“The Thumb” thrives on community
SNOHOMISH - Those who run the Tim Noah Thumbnail Theater at Fourth Street and Avenue D see “the Thumb” as a community beacon that sheds light on local talent.
Tim Noah, who settled in the Snohomish area 14 years ago, had an
odyssean-like career in the major music and performing arts industry that had earned him accolades including several Emmy awards, National Academy of Arts & Sciences awards, and spots on HBO and The Disney Channel.
He chose to leverage his experience to the local scene in hopes of giving others the opportunity to shine in the spotlight and enjoy performing.
Together with partner former Emerson Elementary music teacher Cyndi “Soup” Elliott, Noah founded the Tim Noah Thumbnail Theater in 2002. Prior to them taking it over, the theater used to be a gathering place for worship for the Church of Christian Science for 100 years.
“Both of us were teaching at that time, going door-to-door, doing home guitar lessons,” Noah said. “She said, ‘well, I know of a place where we might be able to give lessons out of,’ and just the day before that I had driven by this place and it was kind of uncanny when I discovered that this was the place, and so we started offering a musical theatre class here.”
Noah said their first class all those years ago had 14 children in it.
“We started with a bang,” Noah said. “Kids were really excited and really fun to work with.”
Following the initial success of working with local folk and teaching classes in the church-turned-theater, Noah and Elliott focused their sights on performances, open mic nights and music-related events.
“I never wanted to preach it, or teach it, I just wanted to do it, express it,” Noah said of music. “And fortunately, others found that to be engaging.”
The Thumb is one place Noah can engage and educate others in music and performing arts. There is a community-within-a-community with the theater volunteers and artists who keep returning to perform.
Although they insist on continuing to be mindful of “little ears” that come into the Thumb for shows or lessons, they also want to stress the fact that the Thumb is also a place for adults and families.
“I think there is a branding confusion,” Elliott said. “Even though Tim Noah’s name is connected to youth (due to his work with children’s programs and shows), this theater is for everyone. All ages – we get from 95 to 9 months. It’s here for everybody, and there are lots of opportunities to express themselves or to be fused with good music.”
The Thumb values the idea of working with local schools and high school students. The Glacier Peak High School Jazz Ensemble recently performed at the theater, and Noah and Elliot would like to keep that going.
The Thumbnail Theater became a nonprofit organization because “we wanted this to be a community arts center,” Elliott said. “We wanted to embrace the community, and we wanted the community to embrace this theater and make use of the theater for artistic expression.”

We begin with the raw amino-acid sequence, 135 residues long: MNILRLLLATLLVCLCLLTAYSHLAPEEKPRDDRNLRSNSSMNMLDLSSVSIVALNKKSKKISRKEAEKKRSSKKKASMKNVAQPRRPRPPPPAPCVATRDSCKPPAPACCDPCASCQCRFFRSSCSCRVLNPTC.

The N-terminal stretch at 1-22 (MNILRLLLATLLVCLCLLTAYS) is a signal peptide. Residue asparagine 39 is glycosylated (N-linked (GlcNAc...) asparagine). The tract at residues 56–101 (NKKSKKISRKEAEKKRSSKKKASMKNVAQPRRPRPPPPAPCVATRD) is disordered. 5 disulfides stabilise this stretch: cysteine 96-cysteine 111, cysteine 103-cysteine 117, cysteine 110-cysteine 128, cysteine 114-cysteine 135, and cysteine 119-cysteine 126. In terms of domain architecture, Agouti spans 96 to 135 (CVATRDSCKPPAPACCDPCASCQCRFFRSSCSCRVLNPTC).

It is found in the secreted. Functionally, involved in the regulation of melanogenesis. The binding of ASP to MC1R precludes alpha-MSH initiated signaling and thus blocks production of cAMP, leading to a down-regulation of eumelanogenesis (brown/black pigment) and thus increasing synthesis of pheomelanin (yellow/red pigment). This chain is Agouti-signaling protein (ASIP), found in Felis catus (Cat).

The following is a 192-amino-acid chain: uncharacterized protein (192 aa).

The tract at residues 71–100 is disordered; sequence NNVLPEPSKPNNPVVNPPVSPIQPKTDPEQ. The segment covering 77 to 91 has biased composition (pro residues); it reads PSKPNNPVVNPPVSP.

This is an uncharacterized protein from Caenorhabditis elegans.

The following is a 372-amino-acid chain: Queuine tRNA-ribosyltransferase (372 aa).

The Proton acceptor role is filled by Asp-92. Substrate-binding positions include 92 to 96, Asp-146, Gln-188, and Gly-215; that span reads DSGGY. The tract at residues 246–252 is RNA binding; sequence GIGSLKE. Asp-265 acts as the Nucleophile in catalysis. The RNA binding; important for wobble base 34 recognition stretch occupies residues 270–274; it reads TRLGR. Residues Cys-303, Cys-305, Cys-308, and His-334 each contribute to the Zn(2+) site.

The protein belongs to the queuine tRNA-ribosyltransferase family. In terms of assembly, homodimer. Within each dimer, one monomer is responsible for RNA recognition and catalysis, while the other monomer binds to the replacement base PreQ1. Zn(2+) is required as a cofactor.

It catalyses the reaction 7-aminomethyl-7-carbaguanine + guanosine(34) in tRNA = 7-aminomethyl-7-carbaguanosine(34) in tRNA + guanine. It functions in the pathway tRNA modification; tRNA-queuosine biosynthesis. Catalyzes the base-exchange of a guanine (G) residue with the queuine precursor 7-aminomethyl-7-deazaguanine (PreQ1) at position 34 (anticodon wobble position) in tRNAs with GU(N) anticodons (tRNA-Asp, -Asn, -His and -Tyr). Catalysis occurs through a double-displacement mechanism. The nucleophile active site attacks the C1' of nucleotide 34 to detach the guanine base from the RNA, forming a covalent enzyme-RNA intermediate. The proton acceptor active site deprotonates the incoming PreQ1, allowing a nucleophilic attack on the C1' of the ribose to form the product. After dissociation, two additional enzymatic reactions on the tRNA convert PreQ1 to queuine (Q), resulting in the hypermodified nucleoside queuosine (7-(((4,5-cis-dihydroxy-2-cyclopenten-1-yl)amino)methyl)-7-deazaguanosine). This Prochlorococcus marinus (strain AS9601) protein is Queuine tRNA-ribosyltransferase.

Elliott runs programs such as The Imagine Inn, and the two regularly put on the Kaddywompas Radio Show to local delight.
Volunteer coordinator Sharon Cordisco, who has been active at the theater since 2010, said there is a certain joy from volunteering at the Thumb.
“I see people come in ... and they’re intimidated at first, thinking or saying, ‘I could never do anything like this,’ like singing or performing at the open mic. They soon find out that because of the atmosphere and how warm and welcoming we are with the community, that it’s with open arms,” Cordisco said. “When you come in and you sing, pretty soon you see that spark, and you get this kind of comfort level. That spans all age groups. So we have this cast of people, regulars that are here a lot, but we are very embracing of newcomers. It’s fun, it’s not stuffy and it’s a listening, respectful audience. It helps everybody with self-esteem, and it’s just a positive experience. That’s very rewarding, to see that and be part of that.”
The Thumbs hosts its open mic night most Fridays.
Some other upcoming events include “Love That Country Music – A Century of Country & Western” on March 1, and a March 2 concert with Scottish folk music player Jamie Laval.
They also strive to keep good ties with local businesses in an effort to promote the arts and a sense of community. They regularly do fundraisers, and try to seek new ways to continue that spirit.
Noah said he believes the main way the Thumb serves the community is how it provides a rare thing: An inter-generational gathering place for young and old to have an enjoyable experience together; coming together for arts-related events. It breaks down the barriers between ages by giving them a common ground – finding joy in music.
“How wonderful it is that we can all gather in a place like this, and have a shared experience,” Noah said. “That’s high on my list. I love to see people walk through the door, and I love to see them walk out with a big smile on their face. I like extending that hospitality.”
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